After a wet but lovely day off in this wildlife filled area we headed out for Womborne. The journey began with more winding canals and red rock face.
The fun and games started a few locks in when i’d set the lock for Richard and Māhina was coming in nicely, then nothing. Stopped halfway in. Tried reversing and coming back in but every time we couldn’t get the whole boat in the lock. I opened the ground paddles to try and run some water down to refloat us……..nothing, open the gate paddles……..nothing. Now opening paddles doesn’t feel nice as essentially you’re draining water from the pound above but it wasnt budging the boat. I closed the paddles again and just as I was approaching the boat to figure out next steps, a lovely gent appeared and offered to help take the rope from the boat and see if we could pull her in.
After a lot of heave ho-ing, there was movement and we got her in. As the lock filled, the newcomer spotted a massive tree stump come up behind us. It must have got wedged between us and the lock floor. He pulled it out and threw it in the nearby field to make sure it didn’t end up in the canal again. He was single handing so we pulled over once we were through to make sure he didn’t have any issue then pushed on.
Unfortunately the next hour or so was not so pleasant but mainly due to a particularly horrible man. It started with him thinking it was just fine to moor on the lock landing and have lunch whilst other boats struggle to queue to get through the lock. Lock landings are designated only for use while prepping the lock with handy bollards or rings to use. You are not allowed to moor on them. The gent came out to say he’d move back but did he hell, he stayed in until we had prepped the lock then looked like he was about to drive into it. We stuck to our guns and went through and carried on. The 2 boats I helped put through while we were waiting were all grumbling about how inconsiderate he was.
The next lock I had helped a chap down and we noticed a big branch blocking the gates when I came to shut them behind the boat. It created a big gap which meant the gates wouldn’t have sealed. We went back to our learnt trick from the last trip and started to swing the gates to and from. All of a sudden we could hear shouting from behind us as the moody guy had caught up and was screaming at us to run water through the lock to hurry up and close the gates.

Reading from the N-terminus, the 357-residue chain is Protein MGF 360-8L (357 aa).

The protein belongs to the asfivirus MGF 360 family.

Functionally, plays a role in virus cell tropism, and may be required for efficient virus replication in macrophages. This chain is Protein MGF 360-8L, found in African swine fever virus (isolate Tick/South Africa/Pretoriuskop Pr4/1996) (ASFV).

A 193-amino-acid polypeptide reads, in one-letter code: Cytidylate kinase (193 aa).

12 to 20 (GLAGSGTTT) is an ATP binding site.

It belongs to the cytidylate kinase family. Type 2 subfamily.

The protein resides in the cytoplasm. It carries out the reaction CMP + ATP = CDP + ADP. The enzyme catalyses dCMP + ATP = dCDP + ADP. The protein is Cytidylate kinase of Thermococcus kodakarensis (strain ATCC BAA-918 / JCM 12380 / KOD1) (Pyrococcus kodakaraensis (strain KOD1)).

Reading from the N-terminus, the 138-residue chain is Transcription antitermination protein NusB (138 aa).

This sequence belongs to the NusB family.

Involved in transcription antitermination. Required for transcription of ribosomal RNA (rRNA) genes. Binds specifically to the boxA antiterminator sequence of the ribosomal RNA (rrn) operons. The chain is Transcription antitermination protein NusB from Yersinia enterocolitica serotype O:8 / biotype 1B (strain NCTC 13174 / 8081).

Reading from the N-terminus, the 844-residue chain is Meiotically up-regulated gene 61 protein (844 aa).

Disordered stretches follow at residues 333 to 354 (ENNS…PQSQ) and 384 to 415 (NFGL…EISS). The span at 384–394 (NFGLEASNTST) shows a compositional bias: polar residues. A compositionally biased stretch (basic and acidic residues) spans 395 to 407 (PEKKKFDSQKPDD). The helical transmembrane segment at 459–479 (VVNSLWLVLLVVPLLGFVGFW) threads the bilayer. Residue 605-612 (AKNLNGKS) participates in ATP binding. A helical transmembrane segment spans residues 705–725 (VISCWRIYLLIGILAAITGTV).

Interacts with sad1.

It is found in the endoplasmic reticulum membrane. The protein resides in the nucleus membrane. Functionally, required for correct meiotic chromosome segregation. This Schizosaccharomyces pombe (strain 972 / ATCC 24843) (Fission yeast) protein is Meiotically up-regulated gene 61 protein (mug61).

Rule #1: Don’t let anyone ever hurry you doing lock.
Rule #2: Yes, running water can sometimes help BUT for conservation purposes it is never a first option as usually you can swish stuff out of the way.
He continued to shout and then beep his horn at us from the middle of the canal to which his wife, who had now joined us, also told him that we had heard what he had said. How he thought it was ok to holler and beep when he actually didn’t even know what the issue was in the first place is beyond me. So we took our time and filled the lock extra slowly and gently and pootled on.
There is a small staircase lock on this stretch and I was a bit nervous about them still. After hearing of a boat sinking in one we we’re approaching in a couple of days, I am just cautious about them. I decided to steer and made the perfect approach into them which always cheers me up. The poor wife of Mr Bully appeared as we were on our way up, I was furious to discover that before we had even cleared filling the top lock they had emptied the bottom lock and were inside. They didnt even bother to check to see if there was a boat wanting to come down (which there was) as you’re supposed to let them down with the same water. grrrrrr.
At last we were clear of them and I couldnt help but chuckle as we went under Giggedy Bridge!
Found a mooring by The Round Oak pub and decided while it was nice and the garden was quiet we’d have an early tea and a pint to destress and shake the remnants of Mr Bull’s energy off.